ORIGINAL RESEARCH article
Sec. Sensory Neuroscience
Volume 12 - 2018 | https://doi.org/10.3389/fnhum.2018.00280
Inhibitory Control Impairment on Somatosensory Gating Due to Aging: An Event-Related Potential Study
- Cognitive and Affective Neuroscience and Clinical Psychology, Research Institute of Health Sciences (IUNICS), Balearic Islands Health Research Institute, University of the Balearic Islands, Palma, Spain
The capacity to suppress irrelevant incoming input, termed sensory gating, is one of the most investigated inhibitory processes associated with cognitive impairments due to aging. The aim of this study was to examine the influence of aging on sensory gating by using somatosensory event-related potentials (ERPs) elicited by repetitive non-painful tactile stimulation (paired-pulsed task). Somatosensory ERPs were recorded in 20 healthy young adults and 20 healthy older adults while they received two identical pneumatic stimuli (S1 and S2) of 100 ms duration with an inter-stimulus interval of 550 ± 50 ms on both forefingers. The difference between the somatosensory ERPs amplitude elicited by S1 and S2 was computed as a sensory gating measure. The amplitude and the latency of P50, N100 and late positive complex (LPC) were analyzed as well as the source generators of the gating effect. Reduced sensory gating was found in older individuals for N100 at frontal and centro-parietal electrodes and for LPC at fronto-central electrodes. Source localization analyses also revealed a reduced current density during gating effect in the older group in frontal areas in N100 and LPC. Moreover, older individuals showed delayed latencies in N100. No significant gating effect differences were found between groups in P50. These findings suggest an age-related slowing of processing speed and a reduced efficiency of inhibitory mechanisms in response to repetitive somatosensory information during stimulus evaluation, and a preservation of processing speed and inhibitory control during early stimulus coding in aging.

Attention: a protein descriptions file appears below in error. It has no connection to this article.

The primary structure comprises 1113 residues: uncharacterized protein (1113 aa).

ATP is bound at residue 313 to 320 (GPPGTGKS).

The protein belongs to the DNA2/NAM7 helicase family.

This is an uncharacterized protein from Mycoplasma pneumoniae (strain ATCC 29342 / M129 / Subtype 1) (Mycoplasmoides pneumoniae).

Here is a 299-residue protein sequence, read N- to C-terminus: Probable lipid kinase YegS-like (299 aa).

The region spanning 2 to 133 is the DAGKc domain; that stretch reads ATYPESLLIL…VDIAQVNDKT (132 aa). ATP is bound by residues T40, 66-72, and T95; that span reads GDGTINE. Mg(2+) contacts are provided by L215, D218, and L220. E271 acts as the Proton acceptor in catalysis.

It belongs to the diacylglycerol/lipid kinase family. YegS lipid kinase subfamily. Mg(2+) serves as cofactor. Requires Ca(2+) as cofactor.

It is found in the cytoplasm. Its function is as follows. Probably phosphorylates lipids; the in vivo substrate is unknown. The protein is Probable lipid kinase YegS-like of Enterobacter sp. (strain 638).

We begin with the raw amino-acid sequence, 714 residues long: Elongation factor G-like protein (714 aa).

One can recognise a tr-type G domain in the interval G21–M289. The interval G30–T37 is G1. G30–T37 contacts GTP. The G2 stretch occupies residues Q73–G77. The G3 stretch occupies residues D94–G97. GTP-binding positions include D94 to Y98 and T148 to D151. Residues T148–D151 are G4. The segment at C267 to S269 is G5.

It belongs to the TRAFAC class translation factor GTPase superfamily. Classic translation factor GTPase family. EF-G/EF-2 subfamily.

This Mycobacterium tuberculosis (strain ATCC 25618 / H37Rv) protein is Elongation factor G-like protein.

Physiological aging is associated with functional impairments affecting psychological processes such as memory, executive functions and attention (Hedden and Gabrieli, 2004; Salthouse, 2011). Although the nature and severity of sensory and cognitive decline in older individuals is heterogeneous (Gazzaley and D'Esposito, 2007), aging could be related to reduced efficiency of inhibitory mechanisms (inhibitory deficit hypothesis) (Hasher and Zacks, 1988). Accordingly, age-related decline in early sensory processing has been associated with changes in sensory cortices, including decreased inhibition at the primary somatosensory cortex (SI) during tactile stimulation of fingertips (Brodoehl et al., 2013) and increased excitability in SI after median nerve stimulation in a paired-pulse task (Lenz et al., 2012). Furthermore, several research have examined the influence of aging on automatic sensory functions (Bertoli et al., 2002; Cheng et al., 2013; Strömmer et al., 2017). Thus, for instance, it has been demonstrated that elderly adults show smaller ERPs amplitudes to an odd stimulus than young adults indicating an impairment in change-detection efficiency. In this regard, sensory gating protocols have been also used to evaluate age-related changes in ERPs amplitudes.